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Nesting Habits

Owl Nesting Habits

Barn Owls are renowned for making nests in manmade structures, but most other species of owl seek out shelter away from the influence of man. The cavities of rotten trees, or trees hollowed out by woodpeckers often host owl nests. Owls also readily seek out the abandoned nests of other species of birds such as eagles, hawks, or crows. Some owl species also use the cover provided by caves and niches in rocks to provide them with protection from the elements. Great Horned Owls run squirrels out of their own nest, squash it flat, and take it as their own. Once a suitable nesting place has been found, it may be used for many years.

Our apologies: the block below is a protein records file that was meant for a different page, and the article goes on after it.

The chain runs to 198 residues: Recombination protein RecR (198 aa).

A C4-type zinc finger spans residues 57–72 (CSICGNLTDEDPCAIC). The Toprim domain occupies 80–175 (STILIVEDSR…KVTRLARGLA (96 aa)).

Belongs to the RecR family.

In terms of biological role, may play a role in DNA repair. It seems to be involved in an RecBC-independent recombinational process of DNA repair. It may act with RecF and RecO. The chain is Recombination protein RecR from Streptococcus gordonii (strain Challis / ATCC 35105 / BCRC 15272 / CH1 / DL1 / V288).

When owls do construct their own nests, the quality of workmanship is shoddy at best. Many nests are hastily constructed out of discarded owl feathers and the feathers and fur of their prey.

Barn Owls typically don't even make an attempt to build a nest. The only comfort and protection that Barn Owl chicks get is from the regurgitated owl pellets that are strewn around the nesting area. Owl nests become coated with excrement and uneaten animal parts, making them very filthy compared to the nests of other species of birds.

Burrowing Owls do make an attempt at providing a good nest for their young. These birds nest in holes dug in the ground insulated with grass, plant stalks, and other material, which provides protection for the young.

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